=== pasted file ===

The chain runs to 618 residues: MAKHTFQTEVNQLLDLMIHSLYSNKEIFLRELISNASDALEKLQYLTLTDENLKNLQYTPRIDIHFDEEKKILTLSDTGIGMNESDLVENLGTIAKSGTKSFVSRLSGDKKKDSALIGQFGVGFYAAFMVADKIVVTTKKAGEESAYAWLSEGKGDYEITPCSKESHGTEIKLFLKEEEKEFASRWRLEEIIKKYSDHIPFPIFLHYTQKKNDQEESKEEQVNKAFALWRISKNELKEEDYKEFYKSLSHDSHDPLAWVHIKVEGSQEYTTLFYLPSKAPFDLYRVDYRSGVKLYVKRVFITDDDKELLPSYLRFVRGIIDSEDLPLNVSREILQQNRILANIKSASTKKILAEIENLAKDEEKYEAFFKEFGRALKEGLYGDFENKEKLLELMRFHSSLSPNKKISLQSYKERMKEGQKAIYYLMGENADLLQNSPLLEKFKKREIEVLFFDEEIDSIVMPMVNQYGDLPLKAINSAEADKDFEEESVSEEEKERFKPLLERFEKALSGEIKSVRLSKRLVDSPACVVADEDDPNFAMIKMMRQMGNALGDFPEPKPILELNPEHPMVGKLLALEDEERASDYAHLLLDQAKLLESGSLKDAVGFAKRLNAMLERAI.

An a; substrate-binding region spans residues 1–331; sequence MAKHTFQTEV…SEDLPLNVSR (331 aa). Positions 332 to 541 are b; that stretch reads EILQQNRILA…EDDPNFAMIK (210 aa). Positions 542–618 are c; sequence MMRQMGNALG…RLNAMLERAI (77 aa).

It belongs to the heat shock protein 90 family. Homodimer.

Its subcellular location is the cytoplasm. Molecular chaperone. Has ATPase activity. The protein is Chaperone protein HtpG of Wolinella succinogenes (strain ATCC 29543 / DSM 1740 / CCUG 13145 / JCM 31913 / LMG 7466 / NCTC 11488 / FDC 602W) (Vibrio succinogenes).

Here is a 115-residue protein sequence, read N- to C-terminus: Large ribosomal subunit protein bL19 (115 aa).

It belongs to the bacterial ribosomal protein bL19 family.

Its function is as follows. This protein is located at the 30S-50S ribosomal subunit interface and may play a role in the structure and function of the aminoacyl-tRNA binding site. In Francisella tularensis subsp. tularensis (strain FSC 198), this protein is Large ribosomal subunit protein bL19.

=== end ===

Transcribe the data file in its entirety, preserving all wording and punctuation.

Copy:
The chain runs to 618 residues: MAKHTFQTEVNQLLDLMIHSLYSNKEIFLRELISNASDALEKLQYLTLTDENLKNLQYTPRIDIHFDEEKKILTLSDTGIGMNESDLVENLGTIAKSGTKSFVSRLSGDKKKDSALIGQFGVGFYAAFMVADKIVVTTKKAGEESAYAWLSEGKGDYEITPCSKESHGTEIKLFLKEEEKEFASRWRLEEIIKKYSDHIPFPIFLHYTQKKNDQEESKEEQVNKAFALWRISKNELKEEDYKEFYKSLSHDSHDPLAWVHIKVEGSQEYTTLFYLPSKAPFDLYRVDYRSGVKLYVKRVFITDDDKELLPSYLRFVRGIIDSEDLPLNVSREILQQNRILANIKSASTKKILAEIENLAKDEEKYEAFFKEFGRALKEGLYGDFENKEKLLELMRFHSSLSPNKKISLQSYKERMKEGQKAIYYLMGENADLLQNSPLLEKFKKREIEVLFFDEEIDSIVMPMVNQYGDLPLKAINSAEADKDFEEESVSEEEKERFKPLLERFEKALSGEIKSVRLSKRLVDSPACVVADEDDPNFAMIKMMRQMGNALGDFPEPKPILELNPEHPMVGKLLALEDEERASDYAHLLLDQAKLLESGSLKDAVGFAKRLNAMLERAI.

An a; substrate-binding region spans residues 1–331; sequence MAKHTFQTEV…SEDLPLNVSR (331 aa). Positions 332 to 541 are b; that stretch reads EILQQNRILA…EDDPNFAMIK (210 aa). Positions 542–618 are c; sequence MMRQMGNALG…RLNAMLERAI (77 aa).

It belongs to the heat shock protein 90 family. Homodimer.

Its subcellular location is the cytoplasm. Molecular chaperone. Has ATPase activity. The protein is Chaperone protein HtpG of Wolinella succinogenes (strain ATCC 29543 / DSM 1740 / CCUG 13145 / JCM 31913 / LMG 7466 / NCTC 11488 / FDC 602W) (Vibrio succinogenes).

Here is a 115-residue protein sequence, read N- to C-terminus: Large ribosomal subunit protein bL19 (115 aa).

It belongs to the bacterial ribosomal protein bL19 family.

Its function is as follows. This protein is located at the 30S-50S ribosomal subunit interface and may play a role in the structure and function of the aminoacyl-tRNA binding site. In Francisella tularensis subsp. tularensis (strain FSC 198), this protein is Large ribosomal subunit protein bL19.